Gazetteer of New York, 1860 & 1861 page 534
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Revolution.1 The first church (Bap.) was formed Aug. 19, 1795; Rev. John Bostwick was the
first settled preacher.2


Ii.4UR.EXS—was formed from Otsego, April 2,1810. It is an interior town, lying s. w. of the
center of the co. With the exception of the broad valley of Otego Creek, the surface is high and
hilly. It is drained s. by Otego Creek and several tributaries, among which are Harrisons and
Camps Creeks. The soil is a sandy and gravelly loam, in some parts slaty, and generally produc¬
tive. One and a half mi.
n. of Laurens is a sulphur spring. Laurens, (p. v.,) on Otego Creek,
in the
e. part, was incorp. April 22, 1834. It contains 3 churches, 1 flouring mill, the Otsego
Cotton Mills,3 an iron foundery, sawmill, and tannery. Pop. 726. Jacksonville, (Mount
Vision p. o.,) in the
n. e. corner, contains 2 churches, a grist and saw mill, and about 30 houses.
West Laurens (p. v.) contains about 15 bouses. Settlements were made in this town prior
to the Revolution, by Joseph Mayall and Richard Smith, a little
n. of Laurens Village; by John
Sleeper, at the village; and by William Ferguson, a little s. of it.4 The first religious association
was formed by the Friends, who erected a meetinghouse in 1800.5

MARYLAID—was formed from Worcester, March 25,1808. It lies on the s. line of the co.,
e. o'f the center. Its surface is a hilly upland, broken by the deep ravines of the streams. Sehe-
nevas Creek flows s. w. through near tbe center and receives several tributaries from the
n. South
Hill, a steep, unbroken ridge 350 to 500 ft. above the valleys, extends along the s. bank of tho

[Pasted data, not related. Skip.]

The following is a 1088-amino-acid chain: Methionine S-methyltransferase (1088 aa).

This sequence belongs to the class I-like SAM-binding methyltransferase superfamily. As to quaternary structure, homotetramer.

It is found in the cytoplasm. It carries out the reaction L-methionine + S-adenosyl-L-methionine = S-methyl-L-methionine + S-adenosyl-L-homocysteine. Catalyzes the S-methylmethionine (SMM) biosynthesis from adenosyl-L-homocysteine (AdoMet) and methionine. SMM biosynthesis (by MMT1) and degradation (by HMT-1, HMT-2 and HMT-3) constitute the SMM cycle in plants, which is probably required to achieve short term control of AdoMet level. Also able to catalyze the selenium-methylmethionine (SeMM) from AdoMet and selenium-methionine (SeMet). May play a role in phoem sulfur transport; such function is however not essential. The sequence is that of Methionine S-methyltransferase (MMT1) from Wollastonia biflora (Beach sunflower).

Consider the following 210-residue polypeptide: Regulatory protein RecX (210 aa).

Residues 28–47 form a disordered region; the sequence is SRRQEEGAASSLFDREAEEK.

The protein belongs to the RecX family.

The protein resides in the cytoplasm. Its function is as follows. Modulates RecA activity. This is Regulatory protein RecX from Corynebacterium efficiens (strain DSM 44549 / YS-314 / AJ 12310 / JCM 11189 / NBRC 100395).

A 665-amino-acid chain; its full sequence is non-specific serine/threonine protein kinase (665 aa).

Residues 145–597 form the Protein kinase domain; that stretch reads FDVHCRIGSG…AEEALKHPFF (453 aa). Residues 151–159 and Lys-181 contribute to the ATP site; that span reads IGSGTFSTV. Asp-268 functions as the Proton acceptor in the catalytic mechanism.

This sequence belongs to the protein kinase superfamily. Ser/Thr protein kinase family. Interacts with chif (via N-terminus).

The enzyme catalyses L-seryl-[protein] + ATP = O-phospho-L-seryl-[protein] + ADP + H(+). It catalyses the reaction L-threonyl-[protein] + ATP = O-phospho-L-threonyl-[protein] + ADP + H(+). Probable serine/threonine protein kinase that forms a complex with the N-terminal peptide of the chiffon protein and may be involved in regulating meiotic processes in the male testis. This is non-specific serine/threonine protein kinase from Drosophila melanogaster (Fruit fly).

creek through the town; and from its summit the surface spreads out into a rocky and broken
upland, extending into the s. border. The soil is principally a sandy loam, and is best adapted to
grazing. Maryland, (p.v.,) near the center of the town, contains a church and 20 houses;
Schenevus, (p.
V.,) near the e. border, a church, tannery, and 383 inhabitants. Chasevfile
is a p. o. Thomas Thompson and his son Jolm, from Columbia co., settled in 1793.6 The first
church (Presb.) was formed at an early period; Rev. Mr. Ralph was the first preacher.7

MIDDLEFIELD—was formed from Cherry Yalley, March 3, 1797. It is an interior town,
n. e. of the center of the co. The surface is a hilly upland, abruptly descending to Otsego
Lake and Outlet, which form its w. boundary. The summits of the hills are 400 to 600 ft. above
the valleys. Cherry Yalley Creek flows s. w. through the
e. part of the town. The soil is a
gravelly and sandy loam. Middlefield Center, (p.v.,) in the n. part of the town, contains
a church, last factory, and 15 dwellings. Clarksville,8 (Middlefield p. o.,) on Cherry Valley
Creek, contains 2 churches, a tannery, and 260 inhabitants. The first settlement was made about
1755, by emigrants originally from Ireland and Scotland.9 The first religious association (Presb.)
was formed by Rev. Andrew Oliver, in 1805; the first church edifice was erected in 1808.10

MILFORD —was formed from Unadilla, Feb. 5,1796, as “Suffrage ” Its name was changed
April 8, 1800. A part of Otego was taken off in 1830. It is an interior town, s. of the center of the
co. The Susquehanna flows s. w. through the town, in a deep valley bordered by steep hillsides,